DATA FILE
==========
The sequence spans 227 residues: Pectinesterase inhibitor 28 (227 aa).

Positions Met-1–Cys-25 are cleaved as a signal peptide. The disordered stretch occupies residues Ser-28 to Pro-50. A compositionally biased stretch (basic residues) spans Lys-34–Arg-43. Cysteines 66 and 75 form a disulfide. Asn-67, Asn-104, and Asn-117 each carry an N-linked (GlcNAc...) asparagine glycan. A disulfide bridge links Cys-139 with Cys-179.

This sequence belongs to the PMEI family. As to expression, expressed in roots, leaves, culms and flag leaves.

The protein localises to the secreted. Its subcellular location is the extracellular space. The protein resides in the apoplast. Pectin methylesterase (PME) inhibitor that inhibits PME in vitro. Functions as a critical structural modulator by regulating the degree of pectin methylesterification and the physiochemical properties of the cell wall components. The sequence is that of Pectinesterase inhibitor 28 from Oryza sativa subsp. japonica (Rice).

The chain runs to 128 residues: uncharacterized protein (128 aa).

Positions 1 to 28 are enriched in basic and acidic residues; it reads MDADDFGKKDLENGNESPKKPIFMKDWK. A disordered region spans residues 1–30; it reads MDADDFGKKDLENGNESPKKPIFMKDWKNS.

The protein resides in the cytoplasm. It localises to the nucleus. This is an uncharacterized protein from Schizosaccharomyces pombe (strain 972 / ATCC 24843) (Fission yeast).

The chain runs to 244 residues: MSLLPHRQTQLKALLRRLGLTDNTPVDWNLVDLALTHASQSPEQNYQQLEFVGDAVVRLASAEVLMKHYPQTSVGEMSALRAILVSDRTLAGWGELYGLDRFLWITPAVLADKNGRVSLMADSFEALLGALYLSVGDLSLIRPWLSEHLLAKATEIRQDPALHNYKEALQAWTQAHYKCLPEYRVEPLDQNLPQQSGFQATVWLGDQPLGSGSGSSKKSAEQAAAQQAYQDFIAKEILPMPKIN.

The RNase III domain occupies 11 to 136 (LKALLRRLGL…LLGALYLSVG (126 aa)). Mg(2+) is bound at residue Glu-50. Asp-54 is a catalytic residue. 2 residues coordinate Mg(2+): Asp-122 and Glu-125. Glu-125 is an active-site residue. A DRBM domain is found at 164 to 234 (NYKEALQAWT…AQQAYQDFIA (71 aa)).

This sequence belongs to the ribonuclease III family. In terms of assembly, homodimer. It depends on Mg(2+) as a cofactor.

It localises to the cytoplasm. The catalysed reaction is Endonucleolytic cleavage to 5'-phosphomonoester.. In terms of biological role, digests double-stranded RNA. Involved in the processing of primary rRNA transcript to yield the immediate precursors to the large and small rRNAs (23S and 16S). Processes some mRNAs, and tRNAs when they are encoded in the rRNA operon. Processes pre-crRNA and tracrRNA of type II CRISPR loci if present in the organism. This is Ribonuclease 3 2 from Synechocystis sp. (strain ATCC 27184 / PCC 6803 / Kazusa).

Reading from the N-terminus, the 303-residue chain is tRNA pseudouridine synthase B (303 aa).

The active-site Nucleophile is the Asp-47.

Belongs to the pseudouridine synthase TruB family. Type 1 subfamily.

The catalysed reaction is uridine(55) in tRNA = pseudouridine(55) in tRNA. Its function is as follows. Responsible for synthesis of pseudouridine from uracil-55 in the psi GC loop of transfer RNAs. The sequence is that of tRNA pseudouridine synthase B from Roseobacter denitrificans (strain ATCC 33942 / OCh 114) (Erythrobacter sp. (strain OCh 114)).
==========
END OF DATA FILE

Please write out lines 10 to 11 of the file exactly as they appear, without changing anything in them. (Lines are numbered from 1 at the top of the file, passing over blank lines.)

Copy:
This sequence belongs to the ribonuclease III family. In terms of assembly, homodimer. It depends on Mg(2+) as a cofactor.

It localises to the cytoplasm. The catalysed reaction is Endonucleolytic cleavage to 5'-phosphomonoester.. In terms of biological role, digests double-stranded RNA. Involved in the processing of primary rRNA transcript to yield the immediate precursors to the large and small rRNAs (23S and 16S). Processes some mRNAs, and tRNAs when they are encoded in the rRNA operon. Processes pre-crRNA and tracrRNA of type II CRISPR loci if present in the organism. This is Ribonuclease 3 2 from Synechocystis sp. (strain ATCC 27184 / PCC 6803 / Kazusa).